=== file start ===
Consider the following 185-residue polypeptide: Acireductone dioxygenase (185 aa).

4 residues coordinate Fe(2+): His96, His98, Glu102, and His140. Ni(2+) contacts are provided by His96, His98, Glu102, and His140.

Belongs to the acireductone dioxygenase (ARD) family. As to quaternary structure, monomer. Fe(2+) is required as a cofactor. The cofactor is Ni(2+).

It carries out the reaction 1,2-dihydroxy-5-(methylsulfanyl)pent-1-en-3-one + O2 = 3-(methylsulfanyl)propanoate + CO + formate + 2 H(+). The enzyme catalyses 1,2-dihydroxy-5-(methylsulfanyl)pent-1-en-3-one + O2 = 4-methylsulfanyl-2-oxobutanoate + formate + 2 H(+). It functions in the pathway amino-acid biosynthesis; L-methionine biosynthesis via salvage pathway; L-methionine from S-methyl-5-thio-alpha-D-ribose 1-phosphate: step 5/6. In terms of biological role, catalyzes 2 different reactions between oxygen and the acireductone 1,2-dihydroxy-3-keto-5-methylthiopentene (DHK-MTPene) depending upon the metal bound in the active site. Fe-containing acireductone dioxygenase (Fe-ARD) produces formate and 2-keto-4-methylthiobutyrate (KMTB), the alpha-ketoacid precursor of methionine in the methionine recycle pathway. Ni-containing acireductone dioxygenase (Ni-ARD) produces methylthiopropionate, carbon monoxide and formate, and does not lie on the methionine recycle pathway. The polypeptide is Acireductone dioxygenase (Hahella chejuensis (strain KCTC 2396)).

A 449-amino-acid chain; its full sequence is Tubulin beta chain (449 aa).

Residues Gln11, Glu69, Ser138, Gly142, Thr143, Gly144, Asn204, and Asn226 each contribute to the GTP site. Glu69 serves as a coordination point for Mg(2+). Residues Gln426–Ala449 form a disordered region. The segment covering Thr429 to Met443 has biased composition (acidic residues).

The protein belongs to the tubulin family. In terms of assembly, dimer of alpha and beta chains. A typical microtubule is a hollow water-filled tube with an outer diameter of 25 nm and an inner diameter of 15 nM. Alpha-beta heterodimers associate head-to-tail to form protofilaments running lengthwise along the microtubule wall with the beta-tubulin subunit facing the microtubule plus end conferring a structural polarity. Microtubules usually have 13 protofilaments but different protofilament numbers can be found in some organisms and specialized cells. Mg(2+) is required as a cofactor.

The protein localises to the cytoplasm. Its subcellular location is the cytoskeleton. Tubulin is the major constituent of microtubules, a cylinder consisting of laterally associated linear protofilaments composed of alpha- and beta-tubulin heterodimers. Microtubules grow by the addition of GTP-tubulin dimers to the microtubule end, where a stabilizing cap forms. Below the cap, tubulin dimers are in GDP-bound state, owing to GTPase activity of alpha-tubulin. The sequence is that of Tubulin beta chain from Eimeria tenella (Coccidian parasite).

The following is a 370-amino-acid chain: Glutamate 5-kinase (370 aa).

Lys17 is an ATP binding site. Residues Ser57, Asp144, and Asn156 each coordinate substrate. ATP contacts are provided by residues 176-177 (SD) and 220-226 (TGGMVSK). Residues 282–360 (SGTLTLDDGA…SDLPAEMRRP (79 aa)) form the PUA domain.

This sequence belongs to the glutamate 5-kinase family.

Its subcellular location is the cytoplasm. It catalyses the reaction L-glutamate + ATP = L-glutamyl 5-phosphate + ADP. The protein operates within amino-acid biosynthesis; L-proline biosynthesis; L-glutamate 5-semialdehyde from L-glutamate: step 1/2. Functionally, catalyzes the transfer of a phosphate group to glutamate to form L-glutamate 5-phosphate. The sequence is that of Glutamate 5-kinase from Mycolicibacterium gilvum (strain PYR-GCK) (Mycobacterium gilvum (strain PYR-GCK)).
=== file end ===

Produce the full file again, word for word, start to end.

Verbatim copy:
Consider the following 185-residue polypeptide: Acireductone dioxygenase (185 aa).

4 residues coordinate Fe(2+): His96, His98, Glu102, and His140. Ni(2+) contacts are provided by His96, His98, Glu102, and His140.

Belongs to the acireductone dioxygenase (ARD) family. As to quaternary structure, monomer. Fe(2+) is required as a cofactor. The cofactor is Ni(2+).

It carries out the reaction 1,2-dihydroxy-5-(methylsulfanyl)pent-1-en-3-one + O2 = 3-(methylsulfanyl)propanoate + CO + formate + 2 H(+). The enzyme catalyses 1,2-dihydroxy-5-(methylsulfanyl)pent-1-en-3-one + O2 = 4-methylsulfanyl-2-oxobutanoate + formate + 2 H(+). It functions in the pathway amino-acid biosynthesis; L-methionine biosynthesis via salvage pathway; L-methionine from S-methyl-5-thio-alpha-D-ribose 1-phosphate: step 5/6. In terms of biological role, catalyzes 2 different reactions between oxygen and the acireductone 1,2-dihydroxy-3-keto-5-methylthiopentene (DHK-MTPene) depending upon the metal bound in the active site. Fe-containing acireductone dioxygenase (Fe-ARD) produces formate and 2-keto-4-methylthiobutyrate (KMTB), the alpha-ketoacid precursor of methionine in the methionine recycle pathway. Ni-containing acireductone dioxygenase (Ni-ARD) produces methylthiopropionate, carbon monoxide and formate, and does not lie on the methionine recycle pathway. The polypeptide is Acireductone dioxygenase (Hahella chejuensis (strain KCTC 2396)).

A 449-amino-acid chain; its full sequence is Tubulin beta chain (449 aa).

Residues Gln11, Glu69, Ser138, Gly142, Thr143, Gly144, Asn204, and Asn226 each contribute to the GTP site. Glu69 serves as a coordination point for Mg(2+). Residues Gln426–Ala449 form a disordered region. The segment covering Thr429 to Met443 has biased composition (acidic residues).

The protein belongs to the tubulin family. In terms of assembly, dimer of alpha and beta chains. A typical microtubule is a hollow water-filled tube with an outer diameter of 25 nm and an inner diameter of 15 nM. Alpha-beta heterodimers associate head-to-tail to form protofilaments running lengthwise along the microtubule wall with the beta-tubulin subunit facing the microtubule plus end conferring a structural polarity. Microtubules usually have 13 protofilaments but different protofilament numbers can be found in some organisms and specialized cells. Mg(2+) is required as a cofactor.

The protein localises to the cytoplasm. Its subcellular location is the cytoskeleton. Tubulin is the major constituent of microtubules, a cylinder consisting of laterally associated linear protofilaments composed of alpha- and beta-tubulin heterodimers. Microtubules grow by the addition of GTP-tubulin dimers to the microtubule end, where a stabilizing cap forms. Below the cap, tubulin dimers are in GDP-bound state, owing to GTPase activity of alpha-tubulin. The sequence is that of Tubulin beta chain from Eimeria tenella (Coccidian parasite).

The following is a 370-amino-acid chain: Glutamate 5-kinase (370 aa).

Lys17 is an ATP binding site. Residues Ser57, Asp144, and Asn156 each coordinate substrate. ATP contacts are provided by residues 176-177 (SD) and 220-226 (TGGMVSK). Residues 282–360 (SGTLTLDDGA…SDLPAEMRRP (79 aa)) form the PUA domain.

This sequence belongs to the glutamate 5-kinase family.

Its subcellular location is the cytoplasm. It catalyses the reaction L-glutamate + ATP = L-glutamyl 5-phosphate + ADP. The protein operates within amino-acid biosynthesis; L-proline biosynthesis; L-glutamate 5-semialdehyde from L-glutamate: step 1/2. Functionally, catalyzes the transfer of a phosphate group to glutamate to form L-glutamate 5-phosphate. The sequence is that of Glutamate 5-kinase from Mycolicibacterium gilvum (strain PYR-GCK) (Mycobacterium gilvum (strain PYR-GCK)).